Mets' Mickey Callaway uses two press conferences to say he's sorry for cursing out reporter

PHILADELPHIA – It took Mickey Callaway two tries to say I’m sorry.

In his first media session Monday in the aftermath of Callaway cursing out a reporter at Wrigley Field on Sunday, Callaway whiffed on chances to show remorse.

Even when asked point blank if he was sorry for his barrage of expletives, Callaway didn’t take the opening.

“I can control my reactions better, absolutely,” Callaway said.

Roughly two hours later, Callaway and New York Mets officials summoned reporters to his office at Citizens Bank Park for his second attempt at apologizing.

ATLANTA, GA - APRIL 12: Manager Mickey Callaway of the New York Mets looks on before the seventh inning of an MLB game against the Atlanta Braves at SunTrust Park on April 12, 2018 in Atlanta, Georgia. (Photo by Todd Kirkland/Getty Images)
Manager Mickey Callaway apologized on Monday for his clubhouse incident at Wrigley Field. (Getty Images)

The previously six minutes he had were not enough. Callaway needed a second chance. And, this time, he managed to admit he messed up.

“I understand that I got some feedback -- I wanted you guys to know in my meeting with [Newsday reporter] Tim [Healey], I apologized for my reaction,” Callaway said before the Mets began an important four-game set with the Philadelphia Phillies. “I regret it. I regret the distraction it has caused to the team, and, like I said earlier, it’s something we’ll learn from. Something I’m not proud of, I’m not proud of the distraction, I’m not proud of what I did to Tim. For that I’m definitely sorry.”

At least Callaway appeared contrite, though.

Mets starter Jason Vargas, who threatened to assault the same reporter, saying ‘I’ll knock you the f--- out, bro,” didn’t even try to appear to be remorseful.

Both Callaway and Vargas were fined $10,000 by the Mets, according to a source.

“I think everybody is aware of the situation that happened yesterday, I think it’s unfortunate for all parties. An unfortunate distraction,” Vargas said in a 20-second statement. “Tonight, we got the Phillies to play. The team addressed the situation, the organization has a made a statement, and that’s really all there is to it.”

Vargas’ reaction and Callaway needing two chances to apologize made for a bizarre day for a team that has struggled throughout the years at cutting a story off before it turns into a national story, allowing the issue to fester for several days.

Following Sunday’s 5-3 loss to the Cubs, Callaway did not take well to Newsday reporter Tim Healey telling him, “see you tomorrow, Mickey.”

Callaway then unleashed plenty of expletives on Healey, berating him in front of other media members, his players, and a team public relations staffer.

“Get the f----- out of here,” Callaway said. “We don’t need that bulls--- here.”

Vargas later joined in on the action, engaging in a stare down with Healey before threatening to assault him. Vargas later rushed toward him before having to be restrained by pitcher Noah Syndergaard and outfielder Carlos Gómez.

The incident completely overshadowed the back-breaking loss to the Cubs, and raised questions surrounding Callaway and his leadership style.

Monday’s first interview did not make Callaway look any better since he did not own his actions. The second presser, assembled rather quickly about an hour before the game, made it clear the organization realized the backlash to the first.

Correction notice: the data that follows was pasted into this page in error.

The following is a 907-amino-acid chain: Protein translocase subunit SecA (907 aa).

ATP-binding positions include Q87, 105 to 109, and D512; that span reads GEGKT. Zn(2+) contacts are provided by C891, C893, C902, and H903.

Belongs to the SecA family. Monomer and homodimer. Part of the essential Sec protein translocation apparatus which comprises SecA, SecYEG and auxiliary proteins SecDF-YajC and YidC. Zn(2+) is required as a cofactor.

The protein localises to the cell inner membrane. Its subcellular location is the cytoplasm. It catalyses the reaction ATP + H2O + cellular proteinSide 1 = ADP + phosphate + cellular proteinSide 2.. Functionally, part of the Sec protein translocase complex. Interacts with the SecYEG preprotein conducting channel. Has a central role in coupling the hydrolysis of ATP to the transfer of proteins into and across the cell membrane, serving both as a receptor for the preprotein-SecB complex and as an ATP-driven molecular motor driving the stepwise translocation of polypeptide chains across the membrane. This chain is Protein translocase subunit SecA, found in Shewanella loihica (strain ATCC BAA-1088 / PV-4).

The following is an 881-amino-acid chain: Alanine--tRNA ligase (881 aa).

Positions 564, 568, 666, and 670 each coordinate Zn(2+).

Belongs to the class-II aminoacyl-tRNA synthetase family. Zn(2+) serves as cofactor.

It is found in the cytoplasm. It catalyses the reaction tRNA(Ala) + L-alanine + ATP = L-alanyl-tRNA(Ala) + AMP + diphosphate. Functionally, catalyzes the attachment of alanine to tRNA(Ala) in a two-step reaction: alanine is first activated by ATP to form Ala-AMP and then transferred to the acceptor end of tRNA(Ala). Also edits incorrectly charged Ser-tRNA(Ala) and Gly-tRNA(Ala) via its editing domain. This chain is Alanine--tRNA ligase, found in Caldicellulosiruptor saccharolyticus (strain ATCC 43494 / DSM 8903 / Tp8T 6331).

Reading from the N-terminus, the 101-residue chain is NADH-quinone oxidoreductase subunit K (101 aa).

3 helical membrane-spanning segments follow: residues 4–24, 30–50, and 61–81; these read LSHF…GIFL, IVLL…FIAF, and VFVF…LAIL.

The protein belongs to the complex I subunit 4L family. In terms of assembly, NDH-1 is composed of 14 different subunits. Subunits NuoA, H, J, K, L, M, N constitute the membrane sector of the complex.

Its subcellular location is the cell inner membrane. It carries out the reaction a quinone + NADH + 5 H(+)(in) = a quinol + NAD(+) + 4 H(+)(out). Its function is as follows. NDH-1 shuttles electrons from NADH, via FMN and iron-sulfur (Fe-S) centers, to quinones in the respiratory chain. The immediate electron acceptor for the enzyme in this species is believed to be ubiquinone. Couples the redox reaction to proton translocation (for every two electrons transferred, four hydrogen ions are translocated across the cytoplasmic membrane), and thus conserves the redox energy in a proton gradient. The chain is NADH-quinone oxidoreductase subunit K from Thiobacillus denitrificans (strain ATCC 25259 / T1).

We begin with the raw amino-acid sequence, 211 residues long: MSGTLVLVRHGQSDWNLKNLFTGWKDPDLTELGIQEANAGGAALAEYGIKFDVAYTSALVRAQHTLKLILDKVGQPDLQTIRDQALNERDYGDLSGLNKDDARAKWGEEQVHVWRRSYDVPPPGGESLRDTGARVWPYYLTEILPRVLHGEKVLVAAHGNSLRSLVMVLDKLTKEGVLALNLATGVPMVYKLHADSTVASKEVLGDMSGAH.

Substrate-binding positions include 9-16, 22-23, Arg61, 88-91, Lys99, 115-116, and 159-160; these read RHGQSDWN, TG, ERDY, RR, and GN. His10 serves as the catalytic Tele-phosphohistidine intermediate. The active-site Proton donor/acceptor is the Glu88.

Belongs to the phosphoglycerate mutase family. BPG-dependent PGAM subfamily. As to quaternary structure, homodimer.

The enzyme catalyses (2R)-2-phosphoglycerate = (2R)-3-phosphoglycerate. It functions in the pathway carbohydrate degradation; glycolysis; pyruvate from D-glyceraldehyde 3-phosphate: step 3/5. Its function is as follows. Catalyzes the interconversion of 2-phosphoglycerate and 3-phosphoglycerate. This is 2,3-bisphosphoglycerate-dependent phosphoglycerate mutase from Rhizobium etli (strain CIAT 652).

NEW YORK, NEW YORK - JUNE 11:  Jason Vargas #44 of the New York Mets reacts in the third inning against the New York Yankees at Yankee Stadium on June 11, 2019 in New York City. (Photo by Mike Stobe/Getty Images)
Jason Vargas was reportedly fined $10,000 by the Mets. (Getty Images)

Callaway did not reveal his side of the story, but opened his remarks by saying that he can’t control the actions of others. He can only control his own.

“It was a misunderstanding obviously for things like that to happen, it’s always a misunderstanding,” Callaway said. “I’m sure there was no [bad] intent by either. It was something that happened, and we have to move forward.”

The second-year manager described his actions as ones that were the result of his competitive fire, and even reference Billy Martin’s behavior.

Callaway did speak to Healey on Monday afternoon, and insisted that everything was fine between the two of them.

“Billy Martin punched a reporter one time. It’s part of this game. It’s something, hey, I’m a passionate guy about baseball and I’m a tough competitor,” Callaway said Monday. “Sometimes you’ll see it with the umpires, sometimes you’ll see it with the players, the thing is you guys don’t need to see directed towards you. You guys have a job to do, I’ve understood that, I’ve always understood that.”

Callaway later downplayed Vargas’ emotional reaction, attributing Vargas threatening a reporter to him being a passionate competitor.

The Mets held a team meeting Monday, and Jacob deGrom spoke for the players, saying that “tensions run high” and the team understands reporters have jobs to do. They hope they can put it behind them and focus on their games.

"We all have to respect one another at all times,” Callaway said about Vargas’ reaction.

Mets general manager Brodie Van Wagenen offered the sincerest remarks, saying the organization does not condone the actions.

He called it “disappointing” and “regrettable on many levels.” He believes his manager knows that type of reaction can’t happen again.

That incident has not affected his confidence in Callaway, the manager he gave a vote of confidence to last month “for the foreseeable future.”

“My confidence remains the same in Mickey’s ability to do his job,” Van Wagenen said before Callaway spoke. “My confidence remains the same that Mickey is capable of doing this job and we will support him in doing so.”

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